At the moment, Brits hoping for a summer holiday in Europe are faced with very few options, as only a handful of European countries have made it onto the travel green list. Swathes of Europe remains on the amber list, meaning people in the UK are not advised to travel there and face self-isolation upon their return if they do so. As England is expected to fully unlock later this month, many are hopeful the green list will be extended to include more European countries soon.
When is the next travel review?
Transport Secretary Grant Shapps is expected to provide an update later this week on the future of Covid travel rules.
Mr Shapps is expected to address plans to remove the need for fully-vaccinated arrivals to isolate when they return from an amber list country.
But the next review of the travel traffic light system is not expected until Thursday, July 15, with any changes coming into effect the following week, likely on Wednesday, July 21.
At the moment, the Government is reviewing the traffic light system every three weeks.
Several of the countries which could make the green list next based on these predictions are in Europe, such as France, Italy and Bulgaria.
According to the Telegraph, the countries which could be added are France, Italy, Austria, Bulgaria, Hungary, Romania, Poland, Norway, Vietnam, Denmark, Slovakia, North Macedonia, Czech Republic, Estonia, Finland, Lebanon, Liechtenstein, Lithuania, Luxembourg, Moldova, Taiwan and Azerbaijan.
Germany is not predicted to be added to the list, despite the fact it was announced this week that Germany is easing restrictions on travel for people visiting from the UK, along with some other countries.
The restrictions were initially imposed because of the rise of the Delta variant in some countries.
Germany’s national disease control centre, the Robert Koch Institute, said Britain, Portugal, Russia, India and Nepal will be removed from the highest risk category of “virus variant areas” from Wednesday.
Now the countries will be moved to the second-highest category of “high-incidence areas”.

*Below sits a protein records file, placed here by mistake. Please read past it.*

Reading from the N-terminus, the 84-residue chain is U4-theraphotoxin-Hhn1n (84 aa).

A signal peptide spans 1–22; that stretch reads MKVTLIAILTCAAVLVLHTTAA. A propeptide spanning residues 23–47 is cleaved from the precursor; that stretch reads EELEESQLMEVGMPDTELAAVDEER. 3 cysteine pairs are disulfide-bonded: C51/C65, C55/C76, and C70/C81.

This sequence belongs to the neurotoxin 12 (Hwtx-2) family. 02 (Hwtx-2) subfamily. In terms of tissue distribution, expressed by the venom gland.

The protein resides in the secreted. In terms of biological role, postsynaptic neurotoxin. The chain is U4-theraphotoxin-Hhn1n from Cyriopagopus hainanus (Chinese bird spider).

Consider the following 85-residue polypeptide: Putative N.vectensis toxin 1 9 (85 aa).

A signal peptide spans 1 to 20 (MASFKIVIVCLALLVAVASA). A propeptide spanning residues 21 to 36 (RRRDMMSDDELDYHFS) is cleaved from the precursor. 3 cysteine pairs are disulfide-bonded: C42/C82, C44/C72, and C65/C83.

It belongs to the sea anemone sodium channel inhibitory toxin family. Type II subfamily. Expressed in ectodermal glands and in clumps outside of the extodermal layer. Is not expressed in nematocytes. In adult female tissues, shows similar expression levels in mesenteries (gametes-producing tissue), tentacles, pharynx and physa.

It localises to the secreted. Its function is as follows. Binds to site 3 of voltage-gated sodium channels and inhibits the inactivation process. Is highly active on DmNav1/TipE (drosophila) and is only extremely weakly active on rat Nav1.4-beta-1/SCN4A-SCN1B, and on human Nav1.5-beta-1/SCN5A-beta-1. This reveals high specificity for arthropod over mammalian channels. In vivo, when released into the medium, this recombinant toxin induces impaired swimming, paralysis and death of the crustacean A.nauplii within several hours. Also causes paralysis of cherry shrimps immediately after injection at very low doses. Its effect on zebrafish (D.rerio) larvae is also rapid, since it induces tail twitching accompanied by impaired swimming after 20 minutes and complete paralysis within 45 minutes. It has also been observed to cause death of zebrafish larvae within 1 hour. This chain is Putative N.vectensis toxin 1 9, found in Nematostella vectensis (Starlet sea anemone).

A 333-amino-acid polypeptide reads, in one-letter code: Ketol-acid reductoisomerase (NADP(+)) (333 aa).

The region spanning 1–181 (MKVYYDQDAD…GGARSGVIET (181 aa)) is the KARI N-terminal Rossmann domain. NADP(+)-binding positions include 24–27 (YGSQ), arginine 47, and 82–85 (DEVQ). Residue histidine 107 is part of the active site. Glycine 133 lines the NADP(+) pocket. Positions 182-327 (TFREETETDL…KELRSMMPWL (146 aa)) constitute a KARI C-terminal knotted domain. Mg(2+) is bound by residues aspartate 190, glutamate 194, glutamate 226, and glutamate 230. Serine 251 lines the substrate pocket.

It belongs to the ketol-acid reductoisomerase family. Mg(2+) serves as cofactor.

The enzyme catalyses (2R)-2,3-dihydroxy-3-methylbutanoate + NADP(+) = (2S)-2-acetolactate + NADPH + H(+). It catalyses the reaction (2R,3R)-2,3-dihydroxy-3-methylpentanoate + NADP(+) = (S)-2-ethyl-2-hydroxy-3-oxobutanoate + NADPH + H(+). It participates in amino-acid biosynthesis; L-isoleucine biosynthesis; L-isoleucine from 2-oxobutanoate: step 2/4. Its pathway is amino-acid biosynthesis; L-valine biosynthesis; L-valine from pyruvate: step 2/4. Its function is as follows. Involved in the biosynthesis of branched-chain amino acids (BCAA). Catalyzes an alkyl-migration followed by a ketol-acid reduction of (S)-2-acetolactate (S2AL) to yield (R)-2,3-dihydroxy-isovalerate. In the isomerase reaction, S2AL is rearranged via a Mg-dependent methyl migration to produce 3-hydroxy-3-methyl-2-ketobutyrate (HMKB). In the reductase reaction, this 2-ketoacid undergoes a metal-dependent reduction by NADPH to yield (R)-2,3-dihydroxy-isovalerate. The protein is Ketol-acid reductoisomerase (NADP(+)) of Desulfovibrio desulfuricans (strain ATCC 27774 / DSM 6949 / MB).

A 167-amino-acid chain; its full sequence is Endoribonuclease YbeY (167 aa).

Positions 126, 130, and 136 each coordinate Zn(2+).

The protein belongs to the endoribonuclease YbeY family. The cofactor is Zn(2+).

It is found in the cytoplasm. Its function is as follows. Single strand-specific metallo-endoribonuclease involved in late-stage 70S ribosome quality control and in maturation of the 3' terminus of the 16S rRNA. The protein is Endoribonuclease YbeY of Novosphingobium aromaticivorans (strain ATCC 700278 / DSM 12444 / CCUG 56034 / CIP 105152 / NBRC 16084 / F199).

This means people arriving from these areas can avoid quarantine if they are fully vaccinated or have recovered from COVID-19.
People who cannot prove they are fully vaccinated or have recovered from Covid can cut the 10-day quarantine period in half if they test negative for COVID-19 after five days.
Canada’s government on Friday added more American neo-Nazis to its list of banned terrorist groups, yet another sign that the country is going further than the United States when it comes to recognizing such white supremacist extremists as threats.
The Three Percenters, an American anti-government militant group with a growing presence in Canada. The group’s name, according to the Anti-Defamation League, stems from the dubious historical claim that only 3% of American colonists fought against the British in the Revolutionary War. At least six members of the group have been charged in the Jan. 6 attack on the US Capitol. Citing materials given to reporters at a press conference, the Canadian Broadcasting Corporation said the Canadian government referenced the roles of two members in the plot to kidnap Michigan Gov. Gretchen Whitmer last year.
James Mason, a Colorado-based neo-Nazi who has advocated for lone actor attacks against the US government to foment a white revolution. Mason has also shared tactical instruction on how to run terrorist groups and is the author of a 1980s manual that is popular among extremists across the world. The Canadian government also noted Mason’s ties to the violent neo-Nazi group Atomwaffen Division, whose members have been linked to several killings.
The Aryan Strikeforce, a UK-based white supremacist group with chapters in Canada and the US that advocates for violence to overthrow governments and start a race war.
An ISIS affiliate based in the Democratic Republic of Congo.
Bill Blair, Canada’s minister of public safety and emergency preparedness, said in a statement the designations are an important tool to help authorities keep pace with evolving threats and global trends.
“Recent events should remove any doubts about the serious threat posed by ideologically-motivated violent extremism,” Blair said. “Intolerance and hate have no place in our society and the Government of Canada will continue to do all we can to keep Canadians safe from all threats, including terrorism and violent extremism.”
Designating a group or individual as a “terrorist entity” under Canadian federal law makes it illegal for people to join and collaborate with the groups. It also grants the government the power to freeze the assets of people involved with the groups and charge anyone who financially or materially supports them. It can also make it easier for authorities to get online content posted by the banned extremists removed.
In the wake of the Jan. 6 attack on the US Capitol, Canada moved to declare four far-right or white supremacist groups as terrorist entities, marking the first time it had listed such groups. Those included Atomwaffen Division, the neo-fascist street fighting group the Proud Boys, the white supremacist accelerationist outfit The Base, and the far-right nationalist Russian Imperial Movement. Roughly two dozen people associated with the Proud Boys have been charged in the FBI’s investigation into the Jan. 6 Capitol attack.